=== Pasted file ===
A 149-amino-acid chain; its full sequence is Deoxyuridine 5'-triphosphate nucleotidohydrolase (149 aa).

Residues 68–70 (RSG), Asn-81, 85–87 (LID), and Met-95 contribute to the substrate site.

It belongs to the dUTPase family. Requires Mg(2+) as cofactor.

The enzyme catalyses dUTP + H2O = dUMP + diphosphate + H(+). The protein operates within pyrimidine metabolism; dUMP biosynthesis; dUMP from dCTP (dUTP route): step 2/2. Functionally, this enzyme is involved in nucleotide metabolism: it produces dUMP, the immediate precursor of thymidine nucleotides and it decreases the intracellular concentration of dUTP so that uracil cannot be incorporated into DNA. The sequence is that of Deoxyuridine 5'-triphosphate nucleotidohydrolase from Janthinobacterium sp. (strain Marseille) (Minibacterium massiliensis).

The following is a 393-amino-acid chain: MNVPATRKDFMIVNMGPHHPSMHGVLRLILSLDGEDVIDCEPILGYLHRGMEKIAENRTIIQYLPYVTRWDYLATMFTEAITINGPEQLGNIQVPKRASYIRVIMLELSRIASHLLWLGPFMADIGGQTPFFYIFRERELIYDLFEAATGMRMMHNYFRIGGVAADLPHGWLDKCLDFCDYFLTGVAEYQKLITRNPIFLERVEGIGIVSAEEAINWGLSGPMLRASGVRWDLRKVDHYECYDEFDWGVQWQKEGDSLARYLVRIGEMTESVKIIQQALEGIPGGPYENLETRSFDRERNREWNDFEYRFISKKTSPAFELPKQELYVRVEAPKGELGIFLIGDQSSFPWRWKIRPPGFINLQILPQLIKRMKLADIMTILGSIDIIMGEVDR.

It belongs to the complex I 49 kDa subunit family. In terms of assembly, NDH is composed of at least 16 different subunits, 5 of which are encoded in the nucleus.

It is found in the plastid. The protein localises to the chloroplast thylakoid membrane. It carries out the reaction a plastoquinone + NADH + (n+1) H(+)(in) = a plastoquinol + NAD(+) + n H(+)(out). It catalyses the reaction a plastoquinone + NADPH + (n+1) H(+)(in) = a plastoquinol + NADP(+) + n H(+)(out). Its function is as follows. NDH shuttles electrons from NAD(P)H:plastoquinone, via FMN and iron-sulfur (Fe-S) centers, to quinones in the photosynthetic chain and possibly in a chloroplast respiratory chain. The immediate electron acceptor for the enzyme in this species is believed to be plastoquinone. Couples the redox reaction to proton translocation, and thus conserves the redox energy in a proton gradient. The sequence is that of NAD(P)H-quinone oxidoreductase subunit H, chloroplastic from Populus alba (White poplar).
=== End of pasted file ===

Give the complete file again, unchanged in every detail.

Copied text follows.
A 149-amino-acid chain; its full sequence is Deoxyuridine 5'-triphosphate nucleotidohydrolase (149 aa).

Residues 68–70 (RSG), Asn-81, 85–87 (LID), and Met-95 contribute to the substrate site.

It belongs to the dUTPase family. Requires Mg(2+) as cofactor.

The enzyme catalyses dUTP + H2O = dUMP + diphosphate + H(+). The protein operates within pyrimidine metabolism; dUMP biosynthesis; dUMP from dCTP (dUTP route): step 2/2. Functionally, this enzyme is involved in nucleotide metabolism: it produces dUMP, the immediate precursor of thymidine nucleotides and it decreases the intracellular concentration of dUTP so that uracil cannot be incorporated into DNA. The sequence is that of Deoxyuridine 5'-triphosphate nucleotidohydrolase from Janthinobacterium sp. (strain Marseille) (Minibacterium massiliensis).

The following is a 393-amino-acid chain: MNVPATRKDFMIVNMGPHHPSMHGVLRLILSLDGEDVIDCEPILGYLHRGMEKIAENRTIIQYLPYVTRWDYLATMFTEAITINGPEQLGNIQVPKRASYIRVIMLELSRIASHLLWLGPFMADIGGQTPFFYIFRERELIYDLFEAATGMRMMHNYFRIGGVAADLPHGWLDKCLDFCDYFLTGVAEYQKLITRNPIFLERVEGIGIVSAEEAINWGLSGPMLRASGVRWDLRKVDHYECYDEFDWGVQWQKEGDSLARYLVRIGEMTESVKIIQQALEGIPGGPYENLETRSFDRERNREWNDFEYRFISKKTSPAFELPKQELYVRVEAPKGELGIFLIGDQSSFPWRWKIRPPGFINLQILPQLIKRMKLADIMTILGSIDIIMGEVDR.

It belongs to the complex I 49 kDa subunit family. In terms of assembly, NDH is composed of at least 16 different subunits, 5 of which are encoded in the nucleus.

It is found in the plastid. The protein localises to the chloroplast thylakoid membrane. It carries out the reaction a plastoquinone + NADH + (n+1) H(+)(in) = a plastoquinol + NAD(+) + n H(+)(out). It catalyses the reaction a plastoquinone + NADPH + (n+1) H(+)(in) = a plastoquinol + NADP(+) + n H(+)(out). Its function is as follows. NDH shuttles electrons from NAD(P)H:plastoquinone, via FMN and iron-sulfur (Fe-S) centers, to quinones in the photosynthetic chain and possibly in a chloroplast respiratory chain. The immediate electron acceptor for the enzyme in this species is believed to be plastoquinone. Couples the redox reaction to proton translocation, and thus conserves the redox energy in a proton gradient. The sequence is that of NAD(P)H-quinone oxidoreductase subunit H, chloroplastic from Populus alba (White poplar).